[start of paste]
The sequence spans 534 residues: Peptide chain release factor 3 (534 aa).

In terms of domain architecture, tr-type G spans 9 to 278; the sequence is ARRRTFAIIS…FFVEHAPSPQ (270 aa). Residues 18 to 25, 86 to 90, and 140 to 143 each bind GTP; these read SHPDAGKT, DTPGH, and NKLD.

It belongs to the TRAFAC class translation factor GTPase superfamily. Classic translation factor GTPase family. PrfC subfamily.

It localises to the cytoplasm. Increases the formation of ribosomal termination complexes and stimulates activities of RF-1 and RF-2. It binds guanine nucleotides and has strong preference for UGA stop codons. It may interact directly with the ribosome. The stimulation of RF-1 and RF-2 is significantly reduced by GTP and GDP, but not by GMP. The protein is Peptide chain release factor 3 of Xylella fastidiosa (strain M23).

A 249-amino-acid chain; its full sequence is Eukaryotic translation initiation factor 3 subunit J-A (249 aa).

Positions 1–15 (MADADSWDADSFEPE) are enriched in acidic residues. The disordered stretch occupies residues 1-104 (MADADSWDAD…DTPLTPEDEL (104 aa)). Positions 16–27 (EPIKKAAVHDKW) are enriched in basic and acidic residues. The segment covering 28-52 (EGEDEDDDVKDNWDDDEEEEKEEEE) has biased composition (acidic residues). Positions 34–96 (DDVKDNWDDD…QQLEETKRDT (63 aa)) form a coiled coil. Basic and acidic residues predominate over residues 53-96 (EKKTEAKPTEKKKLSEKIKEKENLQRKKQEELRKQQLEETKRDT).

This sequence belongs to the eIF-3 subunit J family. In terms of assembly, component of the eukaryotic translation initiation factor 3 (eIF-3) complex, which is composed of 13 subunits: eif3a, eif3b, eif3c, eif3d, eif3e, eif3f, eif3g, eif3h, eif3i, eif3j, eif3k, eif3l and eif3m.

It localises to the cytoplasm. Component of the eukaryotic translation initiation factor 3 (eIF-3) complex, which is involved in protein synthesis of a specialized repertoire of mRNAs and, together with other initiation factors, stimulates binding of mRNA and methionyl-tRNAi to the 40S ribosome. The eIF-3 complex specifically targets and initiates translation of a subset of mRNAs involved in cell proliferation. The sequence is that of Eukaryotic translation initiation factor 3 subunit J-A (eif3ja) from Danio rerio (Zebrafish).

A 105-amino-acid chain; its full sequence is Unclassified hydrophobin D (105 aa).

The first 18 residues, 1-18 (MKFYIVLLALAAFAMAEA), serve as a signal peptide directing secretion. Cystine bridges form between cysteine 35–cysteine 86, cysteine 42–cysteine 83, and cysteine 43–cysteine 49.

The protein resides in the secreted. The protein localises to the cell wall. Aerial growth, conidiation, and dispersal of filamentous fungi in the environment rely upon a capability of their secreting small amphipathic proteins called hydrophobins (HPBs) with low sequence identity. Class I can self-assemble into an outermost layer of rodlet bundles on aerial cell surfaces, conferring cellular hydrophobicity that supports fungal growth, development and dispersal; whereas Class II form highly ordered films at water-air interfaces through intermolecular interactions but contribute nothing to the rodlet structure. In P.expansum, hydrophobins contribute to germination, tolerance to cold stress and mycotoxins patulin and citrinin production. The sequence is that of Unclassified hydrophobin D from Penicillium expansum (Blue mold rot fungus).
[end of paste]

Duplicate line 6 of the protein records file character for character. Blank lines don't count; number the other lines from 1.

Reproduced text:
Positions 1–15 (MADADSWDADSFEPE) are enriched in acidic residues. The disordered stretch occupies residues 1-104 (MADADSWDAD…DTPLTPEDEL (104 aa)). Positions 16–27 (EPIKKAAVHDKW) are enriched in basic and acidic residues. The segment covering 28-52 (EGEDEDDDVKDNWDDDEEEEKEEEE) has biased composition (acidic residues). Positions 34–96 (DDVKDNWDDD…QQLEETKRDT (63 aa)) form a coiled coil. Basic and acidic residues predominate over residues 53-96 (EKKTEAKPTEKKKLSEKIKEKENLQRKKQEELRKQQLEETKRDT).